Nineteenth-century History

Oldest English Words

The BBC is running an interesting article about the oldest words in the English language. Researchers are currently saying that they believe the oldest words still in use in modern English are “I”, “we”, “two” and “three” which date back tens of thousands of years. They also cite words such as “squeeze”, “guts”, “stick” and “bad” as words that will go extinct. Here is a portion of the article:

Some of the oldest words in English have been identified, scientists say.

Reading University researchers claim “I”, “we”, “two” and “three” are among the most ancient, dating back tens of thousands of years.

Their computer model analyses the rate of change of words in English and the languages that share a common heritage.

The team says it can predict which words are likely to become extinct – citing “squeeze”, “guts”, “stick” and “bad” as probable first casualties.

“We use a computer to fit a range of models that tell us how rapidly these words evolve,” said Mark Pagel, an evolutionary biologist at the University of Reading.

“We fit a wide range, so there’s a lot of computation involved; and that range then brackets what the true answer is and we can estimate the rates at which these things are replaced through time.”

Categories
2 Comments
  1. February 27, 2009 10:51 am 

    Was this study performed by the Department of Applied Linguistics at Reading? It seems to have a very good reputation so they might be right in their predictions for words on their way out, but “bad” going away? What does that say about the state of society?

  2. February 27, 2009 11:48 am 

    I assume it was done by the Department of Applied Linguistics. I can’t say for sure though as the article simply says the study was done by researches at Reading University. I’m not entirely sure I agree with the idea of “bad” as one of the words going away. To me, it seems like “bad” is too much of a fundamental word in English to really ever disappear. I could be wrong though.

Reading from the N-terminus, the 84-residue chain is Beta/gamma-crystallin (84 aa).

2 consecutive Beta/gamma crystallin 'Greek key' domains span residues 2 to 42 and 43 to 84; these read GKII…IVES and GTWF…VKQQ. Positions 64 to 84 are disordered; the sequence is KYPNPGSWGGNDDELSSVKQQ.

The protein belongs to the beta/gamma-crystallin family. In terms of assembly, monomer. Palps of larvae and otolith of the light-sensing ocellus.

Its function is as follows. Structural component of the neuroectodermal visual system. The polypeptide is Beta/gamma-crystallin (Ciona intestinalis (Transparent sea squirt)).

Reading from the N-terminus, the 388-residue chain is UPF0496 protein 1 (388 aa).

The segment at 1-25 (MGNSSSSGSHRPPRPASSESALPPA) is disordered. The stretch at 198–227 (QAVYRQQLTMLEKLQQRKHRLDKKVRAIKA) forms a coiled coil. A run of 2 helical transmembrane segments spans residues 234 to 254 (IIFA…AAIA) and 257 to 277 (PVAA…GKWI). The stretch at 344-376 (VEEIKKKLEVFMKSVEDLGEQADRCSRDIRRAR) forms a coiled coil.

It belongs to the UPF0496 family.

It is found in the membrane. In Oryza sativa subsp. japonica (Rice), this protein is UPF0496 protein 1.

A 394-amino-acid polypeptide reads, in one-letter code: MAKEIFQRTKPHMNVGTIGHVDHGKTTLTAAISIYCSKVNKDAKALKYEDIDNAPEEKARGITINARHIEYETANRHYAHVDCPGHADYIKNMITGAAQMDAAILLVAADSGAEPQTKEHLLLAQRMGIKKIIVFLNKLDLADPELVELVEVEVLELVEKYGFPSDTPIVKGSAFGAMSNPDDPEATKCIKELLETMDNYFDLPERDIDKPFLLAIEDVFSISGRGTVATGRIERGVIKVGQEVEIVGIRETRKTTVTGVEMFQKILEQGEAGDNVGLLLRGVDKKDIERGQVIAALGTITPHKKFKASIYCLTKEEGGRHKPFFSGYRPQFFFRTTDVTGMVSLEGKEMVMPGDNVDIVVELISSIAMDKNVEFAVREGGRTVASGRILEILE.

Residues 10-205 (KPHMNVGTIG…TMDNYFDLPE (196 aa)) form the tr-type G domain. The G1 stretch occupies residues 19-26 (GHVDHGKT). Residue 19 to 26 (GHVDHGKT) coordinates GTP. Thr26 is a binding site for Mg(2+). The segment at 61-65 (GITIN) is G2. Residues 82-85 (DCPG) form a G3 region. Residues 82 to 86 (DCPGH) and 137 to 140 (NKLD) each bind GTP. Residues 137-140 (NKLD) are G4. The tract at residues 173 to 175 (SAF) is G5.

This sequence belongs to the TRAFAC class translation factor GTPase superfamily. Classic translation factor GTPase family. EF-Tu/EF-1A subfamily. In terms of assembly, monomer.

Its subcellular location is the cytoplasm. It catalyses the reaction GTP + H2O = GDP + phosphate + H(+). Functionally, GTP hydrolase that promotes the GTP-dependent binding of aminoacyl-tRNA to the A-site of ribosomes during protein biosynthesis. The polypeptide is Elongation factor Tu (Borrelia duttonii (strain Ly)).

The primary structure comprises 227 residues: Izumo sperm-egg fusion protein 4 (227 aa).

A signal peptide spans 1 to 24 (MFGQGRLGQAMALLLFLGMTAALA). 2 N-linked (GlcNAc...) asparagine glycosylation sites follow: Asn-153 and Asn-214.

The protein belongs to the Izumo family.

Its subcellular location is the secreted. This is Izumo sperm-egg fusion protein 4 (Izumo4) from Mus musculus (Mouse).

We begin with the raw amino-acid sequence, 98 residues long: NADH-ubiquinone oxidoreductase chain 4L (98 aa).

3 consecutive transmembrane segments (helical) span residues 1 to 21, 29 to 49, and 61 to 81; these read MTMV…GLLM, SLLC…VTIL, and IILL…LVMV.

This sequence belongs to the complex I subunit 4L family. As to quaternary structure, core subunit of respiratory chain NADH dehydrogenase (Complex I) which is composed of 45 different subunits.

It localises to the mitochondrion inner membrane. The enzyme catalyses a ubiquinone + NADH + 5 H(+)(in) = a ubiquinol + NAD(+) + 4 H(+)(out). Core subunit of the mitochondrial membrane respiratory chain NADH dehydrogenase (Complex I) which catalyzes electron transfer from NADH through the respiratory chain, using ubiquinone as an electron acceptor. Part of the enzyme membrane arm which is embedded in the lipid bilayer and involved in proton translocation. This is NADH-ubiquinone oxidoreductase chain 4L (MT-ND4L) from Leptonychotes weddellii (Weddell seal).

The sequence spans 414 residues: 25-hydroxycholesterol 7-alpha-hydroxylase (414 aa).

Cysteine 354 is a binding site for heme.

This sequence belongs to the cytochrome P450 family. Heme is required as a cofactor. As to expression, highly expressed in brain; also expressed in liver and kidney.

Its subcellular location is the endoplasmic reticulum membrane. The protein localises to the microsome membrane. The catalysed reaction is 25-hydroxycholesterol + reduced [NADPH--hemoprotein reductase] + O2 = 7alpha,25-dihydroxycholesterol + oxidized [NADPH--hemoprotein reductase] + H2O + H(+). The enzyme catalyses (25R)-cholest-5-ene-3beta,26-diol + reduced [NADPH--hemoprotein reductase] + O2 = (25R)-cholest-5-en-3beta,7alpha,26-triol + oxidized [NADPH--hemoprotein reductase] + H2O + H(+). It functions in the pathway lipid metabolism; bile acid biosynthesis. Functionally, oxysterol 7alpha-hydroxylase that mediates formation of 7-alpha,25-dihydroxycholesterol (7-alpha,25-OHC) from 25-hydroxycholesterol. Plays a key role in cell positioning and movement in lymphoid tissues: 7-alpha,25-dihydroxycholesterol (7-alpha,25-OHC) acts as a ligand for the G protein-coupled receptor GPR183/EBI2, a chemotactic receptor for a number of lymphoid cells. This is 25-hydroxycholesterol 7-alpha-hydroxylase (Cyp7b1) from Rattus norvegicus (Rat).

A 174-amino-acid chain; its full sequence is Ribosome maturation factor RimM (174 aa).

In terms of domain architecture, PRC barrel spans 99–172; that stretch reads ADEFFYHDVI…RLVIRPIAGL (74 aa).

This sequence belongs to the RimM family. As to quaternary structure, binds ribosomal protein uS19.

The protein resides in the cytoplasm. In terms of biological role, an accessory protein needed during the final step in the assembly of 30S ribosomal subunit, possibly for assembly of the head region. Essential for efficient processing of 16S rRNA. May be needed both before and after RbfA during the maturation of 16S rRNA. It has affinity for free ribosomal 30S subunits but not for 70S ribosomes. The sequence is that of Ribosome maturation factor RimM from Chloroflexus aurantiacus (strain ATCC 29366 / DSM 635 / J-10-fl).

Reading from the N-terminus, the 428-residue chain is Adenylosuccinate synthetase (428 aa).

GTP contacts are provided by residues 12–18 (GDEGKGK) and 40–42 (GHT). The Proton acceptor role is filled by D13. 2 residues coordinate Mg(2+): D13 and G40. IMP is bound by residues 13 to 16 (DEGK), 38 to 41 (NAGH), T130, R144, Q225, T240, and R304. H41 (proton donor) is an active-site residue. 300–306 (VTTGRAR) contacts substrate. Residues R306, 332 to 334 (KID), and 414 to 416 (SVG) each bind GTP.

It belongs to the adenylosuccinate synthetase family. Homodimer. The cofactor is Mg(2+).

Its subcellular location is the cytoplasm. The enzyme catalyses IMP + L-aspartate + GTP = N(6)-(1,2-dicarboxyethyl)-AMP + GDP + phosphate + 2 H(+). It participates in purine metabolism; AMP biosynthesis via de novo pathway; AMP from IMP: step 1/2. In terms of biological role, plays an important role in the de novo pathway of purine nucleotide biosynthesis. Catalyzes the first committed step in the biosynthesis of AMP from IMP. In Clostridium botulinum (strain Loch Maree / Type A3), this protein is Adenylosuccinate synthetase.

Post a Comment

Your email is kept private. Required fields are marked *

*
*

You may use these HTML tags and attributes: <a href="" title=""> <abbr title=""> <acronym title=""> <b> <blockquote cite=""> <cite> <code> <del datetime=""> <em> <i> <q cite=""> <s> <strike> <strong>

Explore History Rhymes
Random Featured Articles
Kings of Bavaria: King Ludwig I

Kings of Bavaria: King Ludwig I

King Ludwig I was the second king of Bavaria. Although, like his father, King Maximilian I Joseph, he was born outside of Bavaria before the establishment of the Bavarian kingdom, his legacy is still felt to this day with no place being as strongly impacted as his capital city, Munich.
Rocky Mountain Mining Towns: Idaho Springs, Colorado

Rocky Mountain Mining Towns: Idaho Springs, Colorado

There are few mining towns of the old west which are still operational. Most mining operations were shut down for a large variety of different reasons and the towns supporting them then slowly dried up and eventually became ghost towns. Idaho Springs, Colorado, however, is one of the few which are s...
Wilson’s Creek Battlefield

Wilson’s Creek Battlefield

As you’ve already read from the last post, I recently returned from a trip to Missouri. I saw the houses of the James brothers and I also took a day trip down to Springfield, MO and visited the Wilson’s Creek battlefield where one of the first large battles of the Civil War took place. T...
Kit Carson

Kit Carson

No one person in the history of the American west played so many important roles in the shaping of this vast American landscape than Kit Carson. Despite his modest upbringing and the modest attitude he would carry with him throughout his life, the epic adventures he would lead in his lifetime would ...